As marketers, we know the power of Facebook and experience it daily with our clients. As the report states, thanks to the “cost-effectiveness of advertising for businesses” and the number of tools for targeting and optimization, Facebook allows brands to reach the people most likely to become customers as well as to nurture relationships, building a community of loyal brand ambassadors.

While Facebook is an ever-evolving platform with algorithm changes, developing advertising guidelines and the challenge of competing in an increasingly crowded social space, the possibilities it creates for building brand awareness and driving sales are significant.


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sock_with_sensorsWe at EGC are still recovering from a whirlwind CES. Here is our better late than never, bite-sized recap for you – the marketer. 


On the other end of Las Vegas, far away from the convention center, was the Wearables and Connected Home section. 

This was truly one of the busiest sections of Las Vegas. Here, it was not about the thinnest and biggest, but rather the smartest. 

Your refrigerator, dishwasher and even your socks are built in new ways to help you measure, plan, and essentially live a better life. 

This included, of course, our client Brother International, who was a finalist in “Best in Tech for their unbelievably advanced sewing and embroidery machines.


And the automotive sector was in on digital connectedness, too. Hyundai’s Genesis luxury sedan can unlock and start with a tap on a smartwatch. Audi sent one of its sedans more than 500 miles from Palo Alto to Las Vegas for CES – via autopilot! BMW claims that it is one-to-two years away from selling self-parking cars with dashboards that will all be controlled by hand gestures.

What does this mean to you? Consumers are more ready than ever for your brand to serve some utility in their lives and the technology is there to make it possible. 


Thanks to all of these connected devices, more and more personal data will be available. Obviously, privacy concerns abound, but personalized data will allow companies and brands to personalize human experiences and study the behavior of their customers’ reactions

Fitness-related companies can begin to optimize their content, based on the data they receive from wearables. Health-related companies can adjust your diet and plan in real time. And still other companies could begin to create content specifically for smart watches. These new devices will become both a platform and a data-collection tool that will help bring content marketing to the next level.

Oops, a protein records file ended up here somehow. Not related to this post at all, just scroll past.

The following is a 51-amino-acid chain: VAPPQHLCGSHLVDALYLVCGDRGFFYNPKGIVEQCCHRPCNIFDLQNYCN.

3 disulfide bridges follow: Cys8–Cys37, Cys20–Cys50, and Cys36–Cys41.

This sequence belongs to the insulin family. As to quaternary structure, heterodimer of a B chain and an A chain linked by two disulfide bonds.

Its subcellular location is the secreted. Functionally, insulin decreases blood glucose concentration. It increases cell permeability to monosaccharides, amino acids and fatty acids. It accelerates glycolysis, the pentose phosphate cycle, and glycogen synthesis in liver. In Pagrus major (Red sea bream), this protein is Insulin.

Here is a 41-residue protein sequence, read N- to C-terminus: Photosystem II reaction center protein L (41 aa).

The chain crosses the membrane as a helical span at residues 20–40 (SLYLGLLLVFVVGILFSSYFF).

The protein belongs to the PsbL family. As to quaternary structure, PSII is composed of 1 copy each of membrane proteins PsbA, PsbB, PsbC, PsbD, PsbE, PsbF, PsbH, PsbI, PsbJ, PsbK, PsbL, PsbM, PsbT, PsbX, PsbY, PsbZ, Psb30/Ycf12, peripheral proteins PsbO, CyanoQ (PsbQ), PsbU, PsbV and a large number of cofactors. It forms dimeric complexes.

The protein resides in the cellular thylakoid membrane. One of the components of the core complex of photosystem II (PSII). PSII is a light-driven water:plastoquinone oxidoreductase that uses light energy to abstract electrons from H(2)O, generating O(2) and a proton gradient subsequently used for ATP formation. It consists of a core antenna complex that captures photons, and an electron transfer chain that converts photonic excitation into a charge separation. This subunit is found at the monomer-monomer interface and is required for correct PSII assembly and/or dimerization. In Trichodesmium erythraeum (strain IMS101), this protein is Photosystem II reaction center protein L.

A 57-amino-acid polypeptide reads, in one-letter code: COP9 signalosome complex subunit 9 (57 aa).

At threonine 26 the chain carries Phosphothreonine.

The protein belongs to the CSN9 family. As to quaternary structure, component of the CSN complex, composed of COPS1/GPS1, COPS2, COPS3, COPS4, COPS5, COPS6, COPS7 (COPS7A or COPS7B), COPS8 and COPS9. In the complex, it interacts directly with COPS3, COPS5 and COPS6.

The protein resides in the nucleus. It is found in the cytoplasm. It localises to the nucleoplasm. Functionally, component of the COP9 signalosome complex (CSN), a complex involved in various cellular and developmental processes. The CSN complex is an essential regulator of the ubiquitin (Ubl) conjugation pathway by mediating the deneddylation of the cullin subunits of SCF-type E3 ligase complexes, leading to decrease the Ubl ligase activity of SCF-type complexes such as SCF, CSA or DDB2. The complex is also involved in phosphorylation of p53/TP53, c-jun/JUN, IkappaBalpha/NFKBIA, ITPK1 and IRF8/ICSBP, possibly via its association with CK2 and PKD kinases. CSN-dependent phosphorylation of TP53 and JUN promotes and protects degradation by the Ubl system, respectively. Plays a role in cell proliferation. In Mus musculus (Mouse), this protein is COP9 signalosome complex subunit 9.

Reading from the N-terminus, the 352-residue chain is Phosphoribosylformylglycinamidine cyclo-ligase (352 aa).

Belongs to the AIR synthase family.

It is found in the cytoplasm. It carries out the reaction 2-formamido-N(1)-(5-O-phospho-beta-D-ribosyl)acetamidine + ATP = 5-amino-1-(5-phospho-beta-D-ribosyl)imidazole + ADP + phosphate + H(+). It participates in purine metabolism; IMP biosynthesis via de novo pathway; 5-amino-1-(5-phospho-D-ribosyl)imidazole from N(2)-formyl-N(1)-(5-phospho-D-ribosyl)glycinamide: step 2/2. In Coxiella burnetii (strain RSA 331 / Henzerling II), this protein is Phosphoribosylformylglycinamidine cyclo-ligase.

Prepare to be touched 

For screens, it wasn’t about 8K or 4K or 85". It was about how you can interact with your screens, and where those screens can go. 

Throughout CES, new touch screens and other interactive features, such as facial and voice recognition, were featured. 


What this means is that tapping – or in some cases, waving or speaking  rather than clicking has changed how people interact with your advertising. 

Start planning the secret wave that will unlock customer benefits and offers.

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Untitled-2In all of the anticipation for a new year, it’s hard not to expect 2015 to come rolling in feeling revolutionary from the get-go. And with each year beginning with welcoming the Consumer Electronics Show (CES) in Las Vegas, there’s a big expectation that we’ll get a taste of some brilliant new innovations that will change our lives. 

When we think innovation, most eyes turn to giants Google and Apple. Yet, neither tech leader attended CES 2014 and, once again, they are absent this year. Interestingly, even though the brands themselves aren’t present, there’s plenty to see at CES 2015 that is designed with them in mind. A glance over the products that debuted this week illustrates just how entwined Apple and Android will become in our lives ­– and beyond the phone in our pocket.

The iPhone 6 was launched in September 2014 and clearly a number of brands have been busy developing products for it, particularly battery cases. Otterbox’s Resurgence power case (with a 2.6k-mAh battery that charges itself via a micro-USB connector) and Reach79’s new case (with a built-in antenna that enables faster webpage loading, improved signal strength of an average of 1.6X and improved music streaming quality) are two cases that have generated the most buzz this week.